Every coach wants an unselfish team, and one way to get there is by evaluating and recruiting prospects who understand the value of moving the ball and making the assist.
You can teach players how to make a pass or show film of where the ball should be thrown and what type of pass should be made, but it takes skill, timing and innate instincts to be an accomplished passer.
The following are the five best passers in the senior class, and each has a skill that separates them from their peers.
It’s easy to make passes in open space. It’s much more difficult to penetrate and pitch or drop off effectively in tight areas with help defense. Evans has tremendous passing vision as he takes a mental picture of the entire court. Not only does he see the defender covering the receiver, but he sees the help-side defense as well. This elite assist man would rather set up a teammate than score himself. He plays with his head and eyes up at all times.
It’s a little unusual to have a prospect who is close to 6-foot-10 as one of the better passers in the class, but Simmons -- a point-forward-type player -- is as effective at completing passes as anyone. When he gets double-teamed on the block, he always turns and finds the open man. From the high post, he will hit cutters or make the high-low throw with precision. Any offense should go through him, because he is a willing passer who can make the correct read and distribute in a split second from a stationary position or while on the move. The final and most important part of any pass is its accuracy, and that is where Simmons is very impressive.
Brunson is a pure point guard who has a high basketball IQ and understands how to get his teammates the best shots from the right spots on the floor. When it comes to feeding the post, he not only understands the importance, but has the skill to make it happen at the most opportune times. He brings the ball to the defender to engage him and then throws it in. Brunson has a package of passes that range from the throw ahead to threading a pocket pass from a ball screen, or a lob to the rim. He is a very good decision-maker, not a risk-taker, which helps him complete plays.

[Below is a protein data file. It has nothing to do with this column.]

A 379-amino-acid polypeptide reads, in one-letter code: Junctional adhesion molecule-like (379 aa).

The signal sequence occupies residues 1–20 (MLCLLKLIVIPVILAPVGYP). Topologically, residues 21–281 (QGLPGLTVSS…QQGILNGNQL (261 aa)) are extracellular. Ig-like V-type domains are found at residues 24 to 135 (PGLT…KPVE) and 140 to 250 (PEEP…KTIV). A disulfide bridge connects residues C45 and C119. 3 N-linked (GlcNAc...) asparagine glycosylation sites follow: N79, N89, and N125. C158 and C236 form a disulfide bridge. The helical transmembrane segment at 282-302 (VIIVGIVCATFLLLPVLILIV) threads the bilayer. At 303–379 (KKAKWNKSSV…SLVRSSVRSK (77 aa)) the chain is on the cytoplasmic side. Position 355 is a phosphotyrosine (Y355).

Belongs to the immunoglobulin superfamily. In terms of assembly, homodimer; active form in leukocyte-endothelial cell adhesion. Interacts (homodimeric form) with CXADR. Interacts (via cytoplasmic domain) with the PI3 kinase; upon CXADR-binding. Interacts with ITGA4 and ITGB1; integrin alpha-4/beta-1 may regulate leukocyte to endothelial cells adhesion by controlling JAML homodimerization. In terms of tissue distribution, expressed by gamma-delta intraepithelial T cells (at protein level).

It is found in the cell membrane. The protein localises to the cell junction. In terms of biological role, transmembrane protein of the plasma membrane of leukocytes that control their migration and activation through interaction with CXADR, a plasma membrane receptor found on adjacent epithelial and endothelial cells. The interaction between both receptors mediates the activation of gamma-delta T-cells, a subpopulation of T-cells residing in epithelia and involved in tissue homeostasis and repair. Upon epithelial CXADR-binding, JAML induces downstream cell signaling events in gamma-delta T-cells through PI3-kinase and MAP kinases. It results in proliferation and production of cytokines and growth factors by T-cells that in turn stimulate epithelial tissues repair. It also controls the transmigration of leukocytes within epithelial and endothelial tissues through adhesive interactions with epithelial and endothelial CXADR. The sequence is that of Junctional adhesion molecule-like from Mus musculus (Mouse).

Willingness to give up the ball is a trait that most players don’t have, but Simon exudes unselfishness. He is not a shot-happy point guard and will give up the ball quickly in the conversion game or in the half court. A master at keeping the ball moving, he will sometimes get the assist before the assist (hockey assist) because of his mindset to move and swing the ball so the defense can’t lock in. Simon has height (6-foot-5) along with a 6-foot-11 wing span, which helps him distribute. He also prioritizes keeping his teammates happy.
5. C Stephen Zimmerman
This left-handed big man has always possessed outstanding passing instincts, mainly because his slender frame didn't always allow him in the post, so he really polished his face-up game. Not only does Zimmermann throw it out of the post with readiness and peripheral vision, he is terrific passing the ball into the low post, especially in a high-low set. Last season as a junior, he averaged close to four assists per game, and his high school coach, Grant Rice, is also a big fan of his passing.
"His consistency to make good decisions is remarkable," Rice said.